A former Dunedin student has avoided a criminal conviction for filming a young woman in a shower at her university hostel earlier this year.

Luke Anthony William Chapman (19), made the recording when the complainant was using the middle of three shower cubicles at their hall of residence about 10.40pm on July 26.

He entered an adjoining cubicle, turned the water on then held his mobile phone over the top of the young woman's cubicle, angling it down so he could record her.

She saw the phone, and screamed and Chapman pulled the phone back. He did not respond when she called out, asking what he was doing.


She was upset and crying and called him disgusting. He immediately deleted the two videos he had made but remained in the shower and filmed himself.

"He appeared to have been trying to cover his tracks," Judge Michael Crosbie said yesterday when summarising the facts after Chapman appeared in the Dunedin District Court and admitted recklessly making an intimate visual recording of another person.

The Crimes (Intimate Covert Filming) Amendment Act charge carries a maximum penalty of three years' jail.

The fact Chapman was neither convicted nor jailed was due in large part to the fact the victim was "compassionate", Crosbie told the defendant. The case had been scheduled for an audio visual link hearing after another judge earlier indicated a section 106 discharge might be "possible". No victim impact report was available at that stage.

But Crosbie directed the defendant to appear in court in person.

That was because he needed to understand courts were seeing "more and more of this type of offence" where people made recordings of others "because it's relatively easy to do", the judge told Chapman.

What distinguished his case from others, some where offenders had been jailed, was he had not uploaded the recording to Facebook or any social media, "arguably because you were caught".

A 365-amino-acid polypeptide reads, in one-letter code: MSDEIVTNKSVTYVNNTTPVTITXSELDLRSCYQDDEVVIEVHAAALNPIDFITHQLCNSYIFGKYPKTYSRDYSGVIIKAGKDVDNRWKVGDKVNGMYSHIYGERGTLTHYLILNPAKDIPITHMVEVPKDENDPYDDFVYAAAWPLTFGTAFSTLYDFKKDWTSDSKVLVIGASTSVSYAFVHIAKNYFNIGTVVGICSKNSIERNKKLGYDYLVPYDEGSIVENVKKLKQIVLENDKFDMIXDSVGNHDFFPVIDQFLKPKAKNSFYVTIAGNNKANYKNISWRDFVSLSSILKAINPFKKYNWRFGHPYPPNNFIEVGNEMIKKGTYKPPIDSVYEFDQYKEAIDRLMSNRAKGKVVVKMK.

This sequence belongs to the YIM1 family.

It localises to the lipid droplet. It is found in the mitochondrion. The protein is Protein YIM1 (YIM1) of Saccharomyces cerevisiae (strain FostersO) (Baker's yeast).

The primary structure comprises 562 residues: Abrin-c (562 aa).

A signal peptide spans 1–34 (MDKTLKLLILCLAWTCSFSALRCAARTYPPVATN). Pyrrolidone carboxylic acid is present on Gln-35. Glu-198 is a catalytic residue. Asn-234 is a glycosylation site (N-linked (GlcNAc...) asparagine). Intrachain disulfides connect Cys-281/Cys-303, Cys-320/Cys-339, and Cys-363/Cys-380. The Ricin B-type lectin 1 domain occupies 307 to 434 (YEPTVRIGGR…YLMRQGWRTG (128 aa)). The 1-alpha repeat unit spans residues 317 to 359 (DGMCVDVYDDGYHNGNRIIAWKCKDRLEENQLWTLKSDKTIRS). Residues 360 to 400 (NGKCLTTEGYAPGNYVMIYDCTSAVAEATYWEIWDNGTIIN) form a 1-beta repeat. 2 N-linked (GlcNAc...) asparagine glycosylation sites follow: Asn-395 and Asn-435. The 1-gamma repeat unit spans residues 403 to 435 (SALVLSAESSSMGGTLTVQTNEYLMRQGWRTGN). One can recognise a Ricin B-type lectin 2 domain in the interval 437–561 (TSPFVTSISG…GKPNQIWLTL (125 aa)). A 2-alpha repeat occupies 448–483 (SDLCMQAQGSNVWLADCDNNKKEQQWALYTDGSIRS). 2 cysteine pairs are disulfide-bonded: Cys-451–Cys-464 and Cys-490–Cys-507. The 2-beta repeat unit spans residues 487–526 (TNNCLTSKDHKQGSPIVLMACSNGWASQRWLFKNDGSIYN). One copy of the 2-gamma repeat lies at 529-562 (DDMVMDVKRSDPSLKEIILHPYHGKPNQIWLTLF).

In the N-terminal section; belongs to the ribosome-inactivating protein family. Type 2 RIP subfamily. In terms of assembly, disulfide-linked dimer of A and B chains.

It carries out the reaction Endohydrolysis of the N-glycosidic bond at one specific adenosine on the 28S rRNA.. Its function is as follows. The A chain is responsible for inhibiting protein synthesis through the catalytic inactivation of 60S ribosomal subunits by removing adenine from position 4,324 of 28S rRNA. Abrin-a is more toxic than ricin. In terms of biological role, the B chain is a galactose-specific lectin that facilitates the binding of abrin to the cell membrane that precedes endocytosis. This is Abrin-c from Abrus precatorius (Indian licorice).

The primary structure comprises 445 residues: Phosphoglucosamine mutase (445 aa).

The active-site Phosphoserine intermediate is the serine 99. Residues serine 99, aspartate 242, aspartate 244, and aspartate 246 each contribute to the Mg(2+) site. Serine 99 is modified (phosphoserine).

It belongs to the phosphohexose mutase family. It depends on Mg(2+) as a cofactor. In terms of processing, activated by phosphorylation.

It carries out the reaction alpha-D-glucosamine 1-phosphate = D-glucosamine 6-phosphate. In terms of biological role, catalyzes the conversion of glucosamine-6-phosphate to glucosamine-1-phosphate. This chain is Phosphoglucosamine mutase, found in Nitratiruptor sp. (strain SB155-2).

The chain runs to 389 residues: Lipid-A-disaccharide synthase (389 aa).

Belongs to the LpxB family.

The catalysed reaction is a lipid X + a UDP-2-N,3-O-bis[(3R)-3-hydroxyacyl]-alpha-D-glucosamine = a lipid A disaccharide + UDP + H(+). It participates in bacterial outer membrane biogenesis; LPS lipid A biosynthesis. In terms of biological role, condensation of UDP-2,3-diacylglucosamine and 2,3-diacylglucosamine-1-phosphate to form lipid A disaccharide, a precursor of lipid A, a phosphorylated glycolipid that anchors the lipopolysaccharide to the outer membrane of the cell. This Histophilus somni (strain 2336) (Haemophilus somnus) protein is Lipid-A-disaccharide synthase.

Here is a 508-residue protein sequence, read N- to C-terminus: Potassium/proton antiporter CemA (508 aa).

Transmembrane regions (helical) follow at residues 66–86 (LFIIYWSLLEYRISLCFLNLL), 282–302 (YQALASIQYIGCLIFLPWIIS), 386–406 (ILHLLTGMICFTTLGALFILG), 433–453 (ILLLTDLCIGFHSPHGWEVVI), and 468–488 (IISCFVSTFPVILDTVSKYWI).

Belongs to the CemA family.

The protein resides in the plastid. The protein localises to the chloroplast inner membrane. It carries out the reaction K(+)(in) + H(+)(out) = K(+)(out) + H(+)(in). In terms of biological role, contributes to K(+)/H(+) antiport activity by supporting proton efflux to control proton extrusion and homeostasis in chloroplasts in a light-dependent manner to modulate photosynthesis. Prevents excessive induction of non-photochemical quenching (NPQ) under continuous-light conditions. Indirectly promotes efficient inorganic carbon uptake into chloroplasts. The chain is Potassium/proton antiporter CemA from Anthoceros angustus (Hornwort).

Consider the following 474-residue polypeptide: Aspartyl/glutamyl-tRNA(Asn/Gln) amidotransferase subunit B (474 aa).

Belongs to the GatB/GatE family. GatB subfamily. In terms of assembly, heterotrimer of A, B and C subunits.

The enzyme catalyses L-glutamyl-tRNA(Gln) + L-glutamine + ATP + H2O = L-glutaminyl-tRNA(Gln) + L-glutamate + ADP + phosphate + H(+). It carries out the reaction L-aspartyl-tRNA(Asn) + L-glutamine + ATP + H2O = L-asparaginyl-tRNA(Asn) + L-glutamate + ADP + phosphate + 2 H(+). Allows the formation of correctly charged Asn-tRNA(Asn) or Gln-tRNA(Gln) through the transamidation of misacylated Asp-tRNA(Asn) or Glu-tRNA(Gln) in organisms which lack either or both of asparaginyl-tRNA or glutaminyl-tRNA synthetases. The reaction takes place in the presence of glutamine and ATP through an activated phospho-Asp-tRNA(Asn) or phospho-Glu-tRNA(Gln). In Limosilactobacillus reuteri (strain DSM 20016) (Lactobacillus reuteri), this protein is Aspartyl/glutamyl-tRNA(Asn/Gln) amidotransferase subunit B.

And the offending had no ongoing aggravating features which would have caused the young woman any more concern, acute embarrassment "or worse" although it had been "a gross invasion of her privacy".

"She was really concerned about what you did," Crosbie told Chapman.

"She felt very vulnerable and scared, did not know what you had done with the photos and thought it was a massive invasion of her privacy."

She felt she should not have to look around for cameras in the bathroom. And she felt disgusted.

"But she has a heart and says, despite what's happened, she supports diversion and a fine."

Defence counsel Noel Rayner put the offending "at the lower level of its type" although it was accepted the breach of the young woman's vulnerability and the particular environment was an aggravating factor.

Chapman had never been in trouble before, had never been diverted, had no convictions and had pleaded guilty, after initially denying the charge. He had had taken steps to have counselling to address any underlying issues and had brought to court a cheque for $1500 as a donation in the complainant's name to the Make a Wish Foundation.

The defendant's university career in Dunedin had been brought to an end by the incident. He had left the hostel and moved off campus and felt that was "a form of conviction", Rayner said. Chapman had also gone through a period of depression.

Crosbie suggested the defendant should think about how much anxiety he had caused the complainant.

But he accepted while the offence had been an invasion of a person's privacy, it was "at the lower end", as nothing else had happened. Had the offending gone a step further, as in the recordings being uploaded, a conviction would not have been disproportionate, the judge said.

But, given Chapman's guilty plea, the emotional harm payment, the steps taken to deal with his issues, the fact neither the police nor the complainant opposed a discharge without conviction, and the naming and shaming of the defendant, a discharge without conviction was appropriate.

It had been "a gross error of judgment" by Chapman and he was fortunate the victim was compassionate, Crosbie said, granting the discharge and ordering Chapman to pay $130 court costs.